Happy with the batting and bowling, West Indies captain Denesh Ramdin asked his team to improve their fielding ahead of the second Test in St Lucia. West Indies won the first Test by ten wickets, with more than two sessions to go, but five dropped catches soured the bonhomie at Arnos Vale.
The win was put together by Kraigg Brathwaite's maiden double-hundred, Suleiman Benn's five-wicket haul and a late burst by Kemar Roach, who took four wickets in the second innings. But Mushfiqur Rahim, who scored his third Test century, was the biggest beneficiary of West Indies' fielding lapses.
He got four lives - Chris Gayle dropping him at first slip on 10, Darren Bravo dropping him at gully on 25, Gayle again dropping him on 71 and finally Jerome Taylor dropping a sitter at mid-on when he was on 115.
Kirk Edwards also put down a simple chance offered by Mahmudullah on the fourth day when the batsman skied the ball straight to cover.
"It [the dropped catches] is a cause for concern," Ramdin said. "It is very important we work on those areas. Our slip catching has hampered us in the past and in St Lucia we definitely need to hold all our chances.
"I think our team is in a good place. Our batsmen are getting runs and our bowlers are getting wickets. We hope the pitch at St Lucia will be a lot greener than the one we have had here."
Ramdin commended Bangladesh for their fightback in the second innings and said that the 130-run partnership between Mushfiqur and Mahmudullah had taken the game away from West Indies a little, helped along by their poor slip-catching.
"I think after the first innings, they came back and batted well in the second innings. They applied themselves. It was going to be hard following on, our bowlers had a good run in the first innings," Ramdin said. "It was a good pitch, I would say, went better as the game went along.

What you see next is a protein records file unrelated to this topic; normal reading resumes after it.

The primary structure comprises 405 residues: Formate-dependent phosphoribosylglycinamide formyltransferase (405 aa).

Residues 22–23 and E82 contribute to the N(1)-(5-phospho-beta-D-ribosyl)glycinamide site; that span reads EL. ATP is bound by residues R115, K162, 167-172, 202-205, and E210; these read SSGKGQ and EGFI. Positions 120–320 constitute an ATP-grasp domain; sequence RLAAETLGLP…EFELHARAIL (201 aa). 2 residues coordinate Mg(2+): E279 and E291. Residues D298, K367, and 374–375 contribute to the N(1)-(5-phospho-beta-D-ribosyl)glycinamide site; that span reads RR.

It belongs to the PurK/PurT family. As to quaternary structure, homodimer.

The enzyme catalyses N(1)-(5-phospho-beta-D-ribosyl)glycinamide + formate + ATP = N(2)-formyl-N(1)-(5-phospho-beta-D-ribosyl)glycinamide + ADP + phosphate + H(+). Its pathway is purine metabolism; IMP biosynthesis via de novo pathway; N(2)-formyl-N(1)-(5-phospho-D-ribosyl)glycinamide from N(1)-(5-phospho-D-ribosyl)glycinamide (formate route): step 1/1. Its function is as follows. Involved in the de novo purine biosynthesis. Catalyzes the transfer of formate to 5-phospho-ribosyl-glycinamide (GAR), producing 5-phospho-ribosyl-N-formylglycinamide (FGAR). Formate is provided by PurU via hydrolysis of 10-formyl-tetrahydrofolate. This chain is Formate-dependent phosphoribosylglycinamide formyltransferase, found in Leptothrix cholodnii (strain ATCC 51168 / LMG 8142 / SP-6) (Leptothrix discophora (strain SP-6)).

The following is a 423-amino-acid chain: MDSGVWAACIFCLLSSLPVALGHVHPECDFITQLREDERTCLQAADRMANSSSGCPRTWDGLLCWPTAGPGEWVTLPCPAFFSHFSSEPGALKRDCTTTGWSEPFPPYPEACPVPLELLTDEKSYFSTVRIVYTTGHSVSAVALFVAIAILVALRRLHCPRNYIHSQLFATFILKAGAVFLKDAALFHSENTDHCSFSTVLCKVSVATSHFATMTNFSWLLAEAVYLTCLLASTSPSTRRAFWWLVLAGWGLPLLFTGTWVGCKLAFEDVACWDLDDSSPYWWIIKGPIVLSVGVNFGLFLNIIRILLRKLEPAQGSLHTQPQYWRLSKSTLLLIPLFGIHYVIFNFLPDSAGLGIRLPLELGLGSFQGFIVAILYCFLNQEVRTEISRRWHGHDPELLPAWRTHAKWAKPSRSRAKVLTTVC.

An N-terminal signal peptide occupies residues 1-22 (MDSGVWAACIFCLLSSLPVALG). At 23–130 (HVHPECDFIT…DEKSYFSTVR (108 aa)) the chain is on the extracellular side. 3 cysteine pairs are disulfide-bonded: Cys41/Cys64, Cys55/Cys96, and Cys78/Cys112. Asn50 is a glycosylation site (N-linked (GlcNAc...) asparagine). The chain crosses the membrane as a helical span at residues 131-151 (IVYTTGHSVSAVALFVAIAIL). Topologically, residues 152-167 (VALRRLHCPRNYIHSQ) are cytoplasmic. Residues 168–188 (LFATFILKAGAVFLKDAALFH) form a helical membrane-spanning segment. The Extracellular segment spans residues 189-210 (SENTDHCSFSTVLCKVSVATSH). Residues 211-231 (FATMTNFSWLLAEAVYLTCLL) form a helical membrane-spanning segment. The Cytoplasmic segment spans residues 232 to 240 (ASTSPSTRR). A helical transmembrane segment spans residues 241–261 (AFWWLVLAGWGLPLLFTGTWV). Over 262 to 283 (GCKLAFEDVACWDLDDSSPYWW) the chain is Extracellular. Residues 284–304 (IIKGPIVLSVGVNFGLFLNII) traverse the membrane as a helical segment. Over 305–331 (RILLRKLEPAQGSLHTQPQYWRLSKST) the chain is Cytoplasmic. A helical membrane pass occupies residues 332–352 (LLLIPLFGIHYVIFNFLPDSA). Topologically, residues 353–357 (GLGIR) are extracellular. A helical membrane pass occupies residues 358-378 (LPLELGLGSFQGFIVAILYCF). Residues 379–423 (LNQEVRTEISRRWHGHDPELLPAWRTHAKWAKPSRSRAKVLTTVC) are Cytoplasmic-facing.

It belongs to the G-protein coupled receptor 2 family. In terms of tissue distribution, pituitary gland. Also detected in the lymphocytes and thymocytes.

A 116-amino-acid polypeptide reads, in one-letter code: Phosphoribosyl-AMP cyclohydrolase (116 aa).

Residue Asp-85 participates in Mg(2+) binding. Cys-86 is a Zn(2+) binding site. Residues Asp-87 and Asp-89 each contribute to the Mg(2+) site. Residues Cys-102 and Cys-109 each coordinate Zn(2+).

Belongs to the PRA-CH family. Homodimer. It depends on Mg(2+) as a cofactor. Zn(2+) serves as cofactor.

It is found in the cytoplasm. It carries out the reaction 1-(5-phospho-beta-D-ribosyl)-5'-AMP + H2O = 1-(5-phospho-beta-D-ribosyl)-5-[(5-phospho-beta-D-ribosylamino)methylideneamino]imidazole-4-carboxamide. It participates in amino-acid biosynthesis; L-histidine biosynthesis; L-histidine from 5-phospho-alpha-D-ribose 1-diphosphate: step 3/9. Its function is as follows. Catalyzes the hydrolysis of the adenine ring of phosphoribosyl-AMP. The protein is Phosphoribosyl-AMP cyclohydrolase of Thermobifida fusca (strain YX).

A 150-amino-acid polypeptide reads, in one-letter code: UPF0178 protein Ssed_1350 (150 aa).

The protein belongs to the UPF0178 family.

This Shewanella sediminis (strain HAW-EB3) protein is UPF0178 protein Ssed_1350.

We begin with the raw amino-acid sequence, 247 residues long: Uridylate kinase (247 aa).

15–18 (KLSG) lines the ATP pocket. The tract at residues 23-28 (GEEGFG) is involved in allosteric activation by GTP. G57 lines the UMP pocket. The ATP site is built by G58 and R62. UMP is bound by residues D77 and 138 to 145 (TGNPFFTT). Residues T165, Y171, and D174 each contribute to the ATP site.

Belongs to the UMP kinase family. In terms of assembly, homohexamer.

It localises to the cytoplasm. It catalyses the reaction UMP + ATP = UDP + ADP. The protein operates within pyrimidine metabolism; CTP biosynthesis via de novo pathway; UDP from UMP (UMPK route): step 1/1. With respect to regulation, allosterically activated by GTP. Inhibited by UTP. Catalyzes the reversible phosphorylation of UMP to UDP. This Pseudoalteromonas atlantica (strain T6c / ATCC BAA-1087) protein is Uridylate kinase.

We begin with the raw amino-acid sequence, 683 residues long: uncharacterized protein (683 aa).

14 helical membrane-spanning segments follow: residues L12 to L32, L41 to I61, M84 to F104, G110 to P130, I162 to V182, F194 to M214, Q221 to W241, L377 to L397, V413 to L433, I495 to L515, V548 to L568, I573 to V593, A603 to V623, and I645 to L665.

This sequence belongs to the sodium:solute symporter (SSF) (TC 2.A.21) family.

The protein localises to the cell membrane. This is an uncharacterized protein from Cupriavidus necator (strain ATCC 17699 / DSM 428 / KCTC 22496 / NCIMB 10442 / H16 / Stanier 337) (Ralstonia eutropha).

"Mushfiqur Rahim came in and batted really well with Mahmudullah. I think that was the partnership that took it away a little from us. But we bowled in some good areas and created chances. We didn't take our slip catching as well as we wanted to."
Ramdin praised Kemar Roach's four-wicket haul on the final day but he was profuse while talking about Kraigg Brathwaite who made his maiden Test double-hundred to help set up West Indies' first innings.
"Roach bowled exceptionally well on a flat pitch, and he was backed up by the bowlers as well," Ramdin said. "Brathwaite is definitely going from strength to strength and is displaying immense maturity. We hope he can continue on to bigger and better things. [Shivnarine] Chanderpaul also batted well to support Brathwaite."
Brathwaite, adjudged man of the match, was understated when talking about his own performance, calling it a result of training harder to play against spin.
"It was a difficult pitch but I worked hard and it brought me success," Brathwaite said. "I got a lot better against spin bowling and I have been working on some things with the bowling machine, but I still have a long way to go. Every time I go out I try to get as much as possible. Next game I will come back and work hard for the team."